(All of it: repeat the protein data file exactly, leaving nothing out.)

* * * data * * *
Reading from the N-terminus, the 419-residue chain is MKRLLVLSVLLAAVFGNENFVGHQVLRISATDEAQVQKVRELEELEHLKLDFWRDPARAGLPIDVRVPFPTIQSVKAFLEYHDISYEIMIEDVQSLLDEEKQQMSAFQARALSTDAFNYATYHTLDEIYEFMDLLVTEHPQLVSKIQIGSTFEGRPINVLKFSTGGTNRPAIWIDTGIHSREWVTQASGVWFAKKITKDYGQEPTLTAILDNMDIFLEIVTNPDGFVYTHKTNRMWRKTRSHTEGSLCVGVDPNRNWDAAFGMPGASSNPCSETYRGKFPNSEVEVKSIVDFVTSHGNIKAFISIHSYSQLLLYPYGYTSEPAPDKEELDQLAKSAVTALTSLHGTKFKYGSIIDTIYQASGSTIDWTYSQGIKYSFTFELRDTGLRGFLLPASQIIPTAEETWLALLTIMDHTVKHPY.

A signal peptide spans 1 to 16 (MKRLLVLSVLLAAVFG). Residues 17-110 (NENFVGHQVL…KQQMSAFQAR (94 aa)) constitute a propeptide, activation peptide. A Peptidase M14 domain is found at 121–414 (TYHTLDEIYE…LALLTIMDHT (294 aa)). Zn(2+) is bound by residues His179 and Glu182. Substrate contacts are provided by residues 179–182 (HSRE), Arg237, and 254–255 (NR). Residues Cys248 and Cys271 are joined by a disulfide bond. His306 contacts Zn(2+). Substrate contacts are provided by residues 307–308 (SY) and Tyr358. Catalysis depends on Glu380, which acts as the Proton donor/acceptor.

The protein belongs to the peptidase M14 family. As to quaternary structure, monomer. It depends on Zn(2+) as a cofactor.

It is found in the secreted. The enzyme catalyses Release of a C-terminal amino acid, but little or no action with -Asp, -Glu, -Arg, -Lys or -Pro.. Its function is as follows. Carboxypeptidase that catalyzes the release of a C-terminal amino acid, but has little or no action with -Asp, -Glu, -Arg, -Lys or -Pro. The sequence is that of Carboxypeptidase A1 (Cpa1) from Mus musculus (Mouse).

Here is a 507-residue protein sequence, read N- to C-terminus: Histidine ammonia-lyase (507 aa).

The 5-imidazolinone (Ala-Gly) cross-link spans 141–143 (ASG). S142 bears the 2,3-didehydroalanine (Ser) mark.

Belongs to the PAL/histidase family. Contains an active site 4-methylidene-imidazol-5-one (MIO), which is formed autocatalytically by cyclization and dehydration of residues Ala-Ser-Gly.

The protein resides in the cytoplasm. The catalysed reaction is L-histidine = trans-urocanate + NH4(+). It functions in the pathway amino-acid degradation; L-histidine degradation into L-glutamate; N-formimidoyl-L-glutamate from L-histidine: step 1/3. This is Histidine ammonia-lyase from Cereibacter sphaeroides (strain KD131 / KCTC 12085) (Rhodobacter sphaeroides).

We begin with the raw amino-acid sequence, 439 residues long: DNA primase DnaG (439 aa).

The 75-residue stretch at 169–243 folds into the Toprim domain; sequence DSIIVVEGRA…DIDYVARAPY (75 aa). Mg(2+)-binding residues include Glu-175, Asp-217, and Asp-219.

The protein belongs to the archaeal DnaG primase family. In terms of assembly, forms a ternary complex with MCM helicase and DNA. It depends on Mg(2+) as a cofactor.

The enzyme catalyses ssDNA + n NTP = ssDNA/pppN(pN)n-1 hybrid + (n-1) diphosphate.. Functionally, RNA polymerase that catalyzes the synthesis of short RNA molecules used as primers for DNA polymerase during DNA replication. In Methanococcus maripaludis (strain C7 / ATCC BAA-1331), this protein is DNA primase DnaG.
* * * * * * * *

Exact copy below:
Reading from the N-terminus, the 419-residue chain is MKRLLVLSVLLAAVFGNENFVGHQVLRISATDEAQVQKVRELEELEHLKLDFWRDPARAGLPIDVRVPFPTIQSVKAFLEYHDISYEIMIEDVQSLLDEEKQQMSAFQARALSTDAFNYATYHTLDEIYEFMDLLVTEHPQLVSKIQIGSTFEGRPINVLKFSTGGTNRPAIWIDTGIHSREWVTQASGVWFAKKITKDYGQEPTLTAILDNMDIFLEIVTNPDGFVYTHKTNRMWRKTRSHTEGSLCVGVDPNRNWDAAFGMPGASSNPCSETYRGKFPNSEVEVKSIVDFVTSHGNIKAFISIHSYSQLLLYPYGYTSEPAPDKEELDQLAKSAVTALTSLHGTKFKYGSIIDTIYQASGSTIDWTYSQGIKYSFTFELRDTGLRGFLLPASQIIPTAEETWLALLTIMDHTVKHPY.

A signal peptide spans 1 to 16 (MKRLLVLSVLLAAVFG). Residues 17-110 (NENFVGHQVL…KQQMSAFQAR (94 aa)) constitute a propeptide, activation peptide. A Peptidase M14 domain is found at 121–414 (TYHTLDEIYE…LALLTIMDHT (294 aa)). Zn(2+) is bound by residues His179 and Glu182. Substrate contacts are provided by residues 179–182 (HSRE), Arg237, and 254–255 (NR). Residues Cys248 and Cys271 are joined by a disulfide bond. His306 contacts Zn(2+). Substrate contacts are provided by residues 307–308 (SY) and Tyr358. Catalysis depends on Glu380, which acts as the Proton donor/acceptor.

The protein belongs to the peptidase M14 family. As to quaternary structure, monomer. It depends on Zn(2+) as a cofactor.

It is found in the secreted. The enzyme catalyses Release of a C-terminal amino acid, but little or no action with -Asp, -Glu, -Arg, -Lys or -Pro.. Its function is as follows. Carboxypeptidase that catalyzes the release of a C-terminal amino acid, but has little or no action with -Asp, -Glu, -Arg, -Lys or -Pro. The sequence is that of Carboxypeptidase A1 (Cpa1) from Mus musculus (Mouse).

Here is a 507-residue protein sequence, read N- to C-terminus: Histidine ammonia-lyase (507 aa).

The 5-imidazolinone (Ala-Gly) cross-link spans 141–143 (ASG). S142 bears the 2,3-didehydroalanine (Ser) mark.

Belongs to the PAL/histidase family. Contains an active site 4-methylidene-imidazol-5-one (MIO), which is formed autocatalytically by cyclization and dehydration of residues Ala-Ser-Gly.

The protein resides in the cytoplasm. The catalysed reaction is L-histidine = trans-urocanate + NH4(+). It functions in the pathway amino-acid degradation; L-histidine degradation into L-glutamate; N-formimidoyl-L-glutamate from L-histidine: step 1/3. This is Histidine ammonia-lyase from Cereibacter sphaeroides (strain KD131 / KCTC 12085) (Rhodobacter sphaeroides).

We begin with the raw amino-acid sequence, 439 residues long: DNA primase DnaG (439 aa).

The 75-residue stretch at 169–243 folds into the Toprim domain; sequence DSIIVVEGRA…DIDYVARAPY (75 aa). Mg(2+)-binding residues include Glu-175, Asp-217, and Asp-219.

The protein belongs to the archaeal DnaG primase family. In terms of assembly, forms a ternary complex with MCM helicase and DNA. It depends on Mg(2+) as a cofactor.

The enzyme catalyses ssDNA + n NTP = ssDNA/pppN(pN)n-1 hybrid + (n-1) diphosphate.. Functionally, RNA polymerase that catalyzes the synthesis of short RNA molecules used as primers for DNA polymerase during DNA replication. In Methanococcus maripaludis (strain C7 / ATCC BAA-1331), this protein is DNA primase DnaG.